This is rather misleading and is to be rectified. Section 9 shows that the "interim measures" contemplated by the section are enumerated in clauses (i) and (ii). Clause (ii) has sub-clauses (a) to (e). Clause (ii) refers to "protection" and appears to govern sub-clauses (a) to (e) thereof but gives an impression that interim measures in sub-clauses (a) to (e) are restricted to "protection", i.e., protection of the subject matter of dispute in arbitration.

However, it appears that the Act has intended that at the stage before commencement of arbitration or during arbitration or after the award and before the enforcement of the award under order 21 CPC, it may be necessary for the parties to obtain orders in respect of other property of the opposite party, such as attachment or by way of temporary or interim mandatory injunction.

In fact, the Supreme Court of India in Sundaram Finance Ltd. v. NEPC India Ltd. (1999 (2) SCC 479 = AIR 1999 SC 565) has accepted that section 9 can be invoked before any application for reference is filed under section 11 (unlike under the 1940 Act) and made reference to Russel on Arbitration (21st Edn.) (1999) to the effect that under sec. 9, the Court can even grant a Mareva injunction or interim mandatory injunction.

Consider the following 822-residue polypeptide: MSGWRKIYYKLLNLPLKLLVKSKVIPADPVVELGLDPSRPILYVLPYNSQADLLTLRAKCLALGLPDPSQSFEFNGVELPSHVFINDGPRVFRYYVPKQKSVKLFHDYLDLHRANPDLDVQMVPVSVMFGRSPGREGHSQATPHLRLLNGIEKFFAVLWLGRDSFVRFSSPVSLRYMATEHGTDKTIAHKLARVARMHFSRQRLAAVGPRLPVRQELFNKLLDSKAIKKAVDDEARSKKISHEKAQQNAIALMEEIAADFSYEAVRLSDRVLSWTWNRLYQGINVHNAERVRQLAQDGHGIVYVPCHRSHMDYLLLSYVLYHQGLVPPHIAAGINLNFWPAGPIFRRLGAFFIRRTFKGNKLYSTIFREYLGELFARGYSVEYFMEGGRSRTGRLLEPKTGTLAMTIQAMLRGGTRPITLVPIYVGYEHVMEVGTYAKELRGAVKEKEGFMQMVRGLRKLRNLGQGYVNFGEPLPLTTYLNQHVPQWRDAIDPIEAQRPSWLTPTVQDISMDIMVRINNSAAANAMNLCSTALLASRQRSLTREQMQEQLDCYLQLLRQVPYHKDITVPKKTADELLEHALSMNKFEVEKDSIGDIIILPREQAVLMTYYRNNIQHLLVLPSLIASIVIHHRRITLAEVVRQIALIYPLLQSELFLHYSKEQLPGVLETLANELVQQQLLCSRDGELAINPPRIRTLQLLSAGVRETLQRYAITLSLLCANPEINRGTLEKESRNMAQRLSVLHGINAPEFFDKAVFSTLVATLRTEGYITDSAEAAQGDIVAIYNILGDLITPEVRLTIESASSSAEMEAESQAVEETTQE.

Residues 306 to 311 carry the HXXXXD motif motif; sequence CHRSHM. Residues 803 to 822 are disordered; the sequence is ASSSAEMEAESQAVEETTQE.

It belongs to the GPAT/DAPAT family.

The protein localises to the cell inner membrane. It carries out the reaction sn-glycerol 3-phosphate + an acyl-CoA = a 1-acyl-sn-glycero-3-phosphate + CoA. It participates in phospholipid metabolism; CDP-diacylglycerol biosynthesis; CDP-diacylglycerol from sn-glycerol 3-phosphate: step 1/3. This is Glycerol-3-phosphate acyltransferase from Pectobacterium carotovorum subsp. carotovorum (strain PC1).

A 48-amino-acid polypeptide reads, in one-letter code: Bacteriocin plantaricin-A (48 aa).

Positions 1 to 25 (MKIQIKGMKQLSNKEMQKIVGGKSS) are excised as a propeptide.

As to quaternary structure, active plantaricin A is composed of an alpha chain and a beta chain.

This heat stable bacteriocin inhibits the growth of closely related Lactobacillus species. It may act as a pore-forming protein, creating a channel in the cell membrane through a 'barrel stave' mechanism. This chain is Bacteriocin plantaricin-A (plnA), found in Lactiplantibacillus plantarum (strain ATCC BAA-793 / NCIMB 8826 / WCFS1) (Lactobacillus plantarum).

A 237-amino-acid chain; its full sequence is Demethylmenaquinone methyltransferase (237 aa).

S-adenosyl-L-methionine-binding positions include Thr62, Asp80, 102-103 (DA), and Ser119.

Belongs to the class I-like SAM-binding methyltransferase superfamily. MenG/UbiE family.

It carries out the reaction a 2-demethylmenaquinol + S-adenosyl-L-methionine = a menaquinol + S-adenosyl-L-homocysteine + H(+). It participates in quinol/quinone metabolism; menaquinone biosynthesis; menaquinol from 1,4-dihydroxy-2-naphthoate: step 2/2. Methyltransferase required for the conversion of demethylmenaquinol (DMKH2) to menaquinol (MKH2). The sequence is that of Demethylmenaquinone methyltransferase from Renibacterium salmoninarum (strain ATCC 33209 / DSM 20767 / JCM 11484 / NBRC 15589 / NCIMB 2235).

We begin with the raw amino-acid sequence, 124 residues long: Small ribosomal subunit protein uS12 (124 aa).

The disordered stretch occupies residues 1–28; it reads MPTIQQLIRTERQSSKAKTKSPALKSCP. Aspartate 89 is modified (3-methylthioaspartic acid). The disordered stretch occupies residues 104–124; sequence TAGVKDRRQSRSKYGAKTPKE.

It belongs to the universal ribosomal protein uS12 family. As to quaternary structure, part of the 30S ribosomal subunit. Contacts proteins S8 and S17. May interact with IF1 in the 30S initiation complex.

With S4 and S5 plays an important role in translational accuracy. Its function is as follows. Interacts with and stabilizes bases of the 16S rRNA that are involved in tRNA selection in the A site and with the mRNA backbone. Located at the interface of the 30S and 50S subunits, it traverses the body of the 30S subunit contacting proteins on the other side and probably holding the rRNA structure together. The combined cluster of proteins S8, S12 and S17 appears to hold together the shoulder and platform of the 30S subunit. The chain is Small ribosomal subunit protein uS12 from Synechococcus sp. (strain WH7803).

We may point out further that the various items of interim measures enumerated appear to have been drawn from sec. 41 and Schedule II of the 1940 Act. Section 41 enabled exercise of wide powers by the Court before commencement of arbitration. In the view of the Commission, and as pointed out by the Supreme Court, the present Act does not show any intention to exclude the wide powers which were there under the 1940 Act.

The clue in this behalf is given by the last part of sec. 9 which says- "and the court shall have the same powers for making orders as it has for the purposes of, and in relation to, any proceedings before it." These words are drawn from sec. 41 of the old Act. The words 'same powers' in this part of sec. 9, in the view of the Commission, are neither referable nor controlled by the enumerated measures in sub-clauses (a) to (e) of sec. 9 and, in fact, they clarify that the Court under sec. 9 shall have all the powers of the Court which it exercises in respect of "any proceeding before it", i.e., all the power of a Civil Court.

It is thus clear that the place in which the above clause is found is likely to create an impression that the words 'same powers' are referable to the enumerated categories (a) to (e) in clause (ii) of sec. 9. The flaw in the framework of sec. 9 appears to be that the limited enumerated powers are referred to at the outset and the broad and wider powers are relegated to the end of the section. The Commission is of the view that this has to be rectified by bringing the last para of sec. 9 to the forefront as sub section (2) and the enumerated powers are to be placed lower down in the section under sub section (3).

The Arbitration and Conciliation (Amendment) Bill, 2001 Back